Miura Praises Legendary Coach: He Gives Me Discipline And Willpower
Having earned four scarf-hold Americana submission victories in just under three years, #4-ranked strawweight contender Ayaka “Zombie” Miura has established herself as the next challenger to divisional queen “The Panda” Xiong Jing Nan.
Now, Miura will face the reigning ONE Women’s Strawweight World Champion in the main event of ONE: HEAVY HITTERS, which broadcasts live from the Singapore Indoor Stadium on Friday, 14 January.
Interestingly, the match pits the strawweight division’s submission queen against the weight class’ all-time knockout leader, making it a headliner fit for the organization’s first martial arts spectacle of 2022.
However, before the third-degree judo black belt steps into the Circle for the biggest fight of her career, she recaps her journey through mixed martial arts – a journey guided by her coach and legend of the Japanese MMA scene, Ryo “Piranha” Chonan.
At the peak of his career, Chonan was a Japanese Mixed Martial Arts Champion who competed in the biggest promotions all over the world. He even won accolades from top media outlets like Sports Illustrated.
Chonan built his career by being a disciplined martial artist, and it’s a trait that he’s passed on to Miura.
“Discipline is important for focusing on all the individual aspects of training,” she says.
Indeed, it was discipline that successfully guided “Zombie” through her high school judo club, it was discipline that earned her the respect of established athletes at Tribe Tokyo MMA, and it was discipline that made her such a feared grappler.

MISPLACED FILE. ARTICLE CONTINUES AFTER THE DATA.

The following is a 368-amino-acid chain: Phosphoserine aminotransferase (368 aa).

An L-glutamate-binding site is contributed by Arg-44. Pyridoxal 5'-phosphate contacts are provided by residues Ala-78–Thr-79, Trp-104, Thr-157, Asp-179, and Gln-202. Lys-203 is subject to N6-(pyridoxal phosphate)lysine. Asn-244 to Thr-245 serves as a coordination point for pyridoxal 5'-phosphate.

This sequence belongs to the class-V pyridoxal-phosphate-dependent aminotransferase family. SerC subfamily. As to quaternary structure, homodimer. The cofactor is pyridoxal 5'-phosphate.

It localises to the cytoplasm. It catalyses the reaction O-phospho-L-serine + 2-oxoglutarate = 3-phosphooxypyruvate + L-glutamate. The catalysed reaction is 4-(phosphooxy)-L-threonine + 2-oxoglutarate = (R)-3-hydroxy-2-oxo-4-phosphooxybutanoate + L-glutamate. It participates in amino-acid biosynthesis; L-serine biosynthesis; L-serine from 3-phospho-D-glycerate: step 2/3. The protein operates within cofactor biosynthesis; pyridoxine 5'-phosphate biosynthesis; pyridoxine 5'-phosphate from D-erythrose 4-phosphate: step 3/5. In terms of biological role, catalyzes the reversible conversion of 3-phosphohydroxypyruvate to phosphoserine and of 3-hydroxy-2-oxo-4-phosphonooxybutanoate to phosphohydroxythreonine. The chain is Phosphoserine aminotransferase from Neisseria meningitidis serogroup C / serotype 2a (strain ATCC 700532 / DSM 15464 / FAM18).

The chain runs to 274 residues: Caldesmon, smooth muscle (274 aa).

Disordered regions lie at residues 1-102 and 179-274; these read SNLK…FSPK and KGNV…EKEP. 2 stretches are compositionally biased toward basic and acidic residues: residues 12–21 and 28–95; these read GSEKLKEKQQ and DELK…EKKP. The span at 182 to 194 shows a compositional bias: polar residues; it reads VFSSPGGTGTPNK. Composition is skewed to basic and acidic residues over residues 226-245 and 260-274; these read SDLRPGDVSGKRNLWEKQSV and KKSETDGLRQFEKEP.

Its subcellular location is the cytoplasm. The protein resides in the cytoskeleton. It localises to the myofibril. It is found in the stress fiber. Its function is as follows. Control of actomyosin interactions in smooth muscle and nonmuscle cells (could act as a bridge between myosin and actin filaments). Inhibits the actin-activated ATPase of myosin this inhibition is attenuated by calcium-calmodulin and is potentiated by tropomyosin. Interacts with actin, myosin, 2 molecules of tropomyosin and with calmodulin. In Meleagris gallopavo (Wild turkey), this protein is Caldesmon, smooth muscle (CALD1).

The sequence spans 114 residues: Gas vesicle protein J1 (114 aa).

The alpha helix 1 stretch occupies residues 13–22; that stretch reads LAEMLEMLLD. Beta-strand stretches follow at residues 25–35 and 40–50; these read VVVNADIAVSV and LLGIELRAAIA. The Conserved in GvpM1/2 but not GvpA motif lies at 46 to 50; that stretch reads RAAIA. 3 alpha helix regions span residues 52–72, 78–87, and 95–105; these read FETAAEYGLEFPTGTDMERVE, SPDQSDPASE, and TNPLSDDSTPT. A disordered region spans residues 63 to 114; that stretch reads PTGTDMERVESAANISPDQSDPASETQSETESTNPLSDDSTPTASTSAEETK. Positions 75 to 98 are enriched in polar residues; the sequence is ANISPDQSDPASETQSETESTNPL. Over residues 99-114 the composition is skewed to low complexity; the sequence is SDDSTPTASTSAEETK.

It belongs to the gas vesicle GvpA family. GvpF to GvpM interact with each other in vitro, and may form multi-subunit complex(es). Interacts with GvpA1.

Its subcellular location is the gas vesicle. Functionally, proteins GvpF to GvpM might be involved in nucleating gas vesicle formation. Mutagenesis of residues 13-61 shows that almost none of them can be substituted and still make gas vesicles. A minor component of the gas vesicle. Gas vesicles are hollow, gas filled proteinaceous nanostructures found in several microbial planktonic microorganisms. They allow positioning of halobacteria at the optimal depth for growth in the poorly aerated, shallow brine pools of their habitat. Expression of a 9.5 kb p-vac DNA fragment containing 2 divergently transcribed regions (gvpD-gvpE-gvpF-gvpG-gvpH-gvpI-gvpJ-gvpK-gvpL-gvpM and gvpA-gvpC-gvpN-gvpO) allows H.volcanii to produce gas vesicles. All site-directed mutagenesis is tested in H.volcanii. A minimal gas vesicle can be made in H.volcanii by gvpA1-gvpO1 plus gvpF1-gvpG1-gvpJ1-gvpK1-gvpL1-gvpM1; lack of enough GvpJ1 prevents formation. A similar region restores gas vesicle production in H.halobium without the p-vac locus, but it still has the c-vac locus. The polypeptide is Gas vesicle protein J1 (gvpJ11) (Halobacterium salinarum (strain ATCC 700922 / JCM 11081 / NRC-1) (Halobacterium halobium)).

But sometimes, discipline wavers, as was the case for Miura on 28 May 2017.
On that day, she was scheduled to face Brazilian Thiane Sauza in Pancrase but failed to make weight. As the media watched – and as her opponent came in spot on – “Zombie” found herself under the spotlight and in an awkward position.
“I just wanted to disappear,” she admits. “But the day after the fight, I went with Mr. Chonan and Yuya Wakamatsu to our late team member [Iyori] Akiba’s grave.”
At Akiba’s eternal resting place, she realized that by not giving 100 percent, she let down her former teammate who had passed away in a traffic accident and could no longer follow his dreams.
“I knew I couldn’t show myself like this to [Akiba]. So, from then on, I decided to raise more fighting spirit in me. Things changed from there,” she says.
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Following the visit, the Japanese star felt the urgency and experienced a shift in performance while under the watchful eye of Chonan. In fact, she won three of her next four outings in Pancrase.
Then, in February 2019, Miura dominated in her ONE Championship debut.
Miura went on to use the technique to score two more second-round submission victories – first, against another former ONE World Title challenger in Samara “Marituba” Santos and then against a formerly ranked contender in Maira Mazar.
Now, within weeks of her biggest mixed martial arts challenge, “Zombie” continues to praise Chonan, the man who she believes is responsible for her success not only in Japan, but outside of her home country as well.
“There’s no way I could compete abroad without him. He’s strict, but he supports me in many aspects. I’m very thankful to him,” Miura says.
“As a coach, he gives us solid support through all the tough times. Because he actually knows the harshness [of the sport], he has to be strict with us. And because of that, it gives us discipline and willpower.”
Indeed, Chonan is known for his unwavering sternness in the gym. But he’s equally known for his fairness and kindness to those around him. That’s the kind of coach it takes to build a World Champion.
It’ll be up to Miura to do the rest come 14 January.